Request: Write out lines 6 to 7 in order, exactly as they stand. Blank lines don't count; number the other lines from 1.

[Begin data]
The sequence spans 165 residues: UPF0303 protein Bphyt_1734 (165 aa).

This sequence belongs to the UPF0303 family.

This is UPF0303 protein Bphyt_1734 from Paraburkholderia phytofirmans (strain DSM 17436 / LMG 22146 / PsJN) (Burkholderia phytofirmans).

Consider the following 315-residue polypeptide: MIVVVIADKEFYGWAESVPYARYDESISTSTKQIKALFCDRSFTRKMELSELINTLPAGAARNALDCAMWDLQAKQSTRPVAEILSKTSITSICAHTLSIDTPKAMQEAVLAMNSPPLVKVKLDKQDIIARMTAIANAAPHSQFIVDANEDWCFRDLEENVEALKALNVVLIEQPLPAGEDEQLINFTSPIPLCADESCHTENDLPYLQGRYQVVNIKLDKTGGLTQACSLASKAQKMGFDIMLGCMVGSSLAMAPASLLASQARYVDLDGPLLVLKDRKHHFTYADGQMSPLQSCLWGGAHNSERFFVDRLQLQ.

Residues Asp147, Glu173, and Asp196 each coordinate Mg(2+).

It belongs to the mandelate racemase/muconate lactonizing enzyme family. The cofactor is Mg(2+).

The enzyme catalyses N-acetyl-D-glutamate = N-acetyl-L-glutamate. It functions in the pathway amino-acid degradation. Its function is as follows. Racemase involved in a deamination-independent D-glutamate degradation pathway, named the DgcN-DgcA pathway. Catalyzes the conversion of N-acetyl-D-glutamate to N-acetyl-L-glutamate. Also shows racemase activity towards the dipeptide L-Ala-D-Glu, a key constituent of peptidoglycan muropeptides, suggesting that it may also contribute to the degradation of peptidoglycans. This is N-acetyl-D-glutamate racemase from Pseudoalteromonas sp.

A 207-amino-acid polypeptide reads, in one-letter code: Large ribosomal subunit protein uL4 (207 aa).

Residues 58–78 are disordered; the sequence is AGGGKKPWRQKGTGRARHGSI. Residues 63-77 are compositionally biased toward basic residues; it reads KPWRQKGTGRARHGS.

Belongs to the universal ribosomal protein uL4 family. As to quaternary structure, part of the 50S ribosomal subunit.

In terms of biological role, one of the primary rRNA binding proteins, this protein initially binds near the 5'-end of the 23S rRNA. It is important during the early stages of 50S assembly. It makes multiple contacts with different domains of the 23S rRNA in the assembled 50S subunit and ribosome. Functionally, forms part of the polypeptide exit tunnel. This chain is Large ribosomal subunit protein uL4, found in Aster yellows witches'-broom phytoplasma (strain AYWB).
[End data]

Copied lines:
It belongs to the mandelate racemase/muconate lactonizing enzyme family. The cofactor is Mg(2+).

The enzyme catalyses N-acetyl-D-glutamate = N-acetyl-L-glutamate. It functions in the pathway amino-acid degradation. Its function is as follows. Racemase involved in a deamination-independent D-glutamate degradation pathway, named the DgcN-DgcA pathway. Catalyzes the conversion of N-acetyl-D-glutamate to N-acetyl-L-glutamate. Also shows racemase activity towards the dipeptide L-Ala-D-Glu, a key constituent of peptidoglycan muropeptides, suggesting that it may also contribute to the degradation of peptidoglycans. This is N-acetyl-D-glutamate racemase from Pseudoalteromonas sp.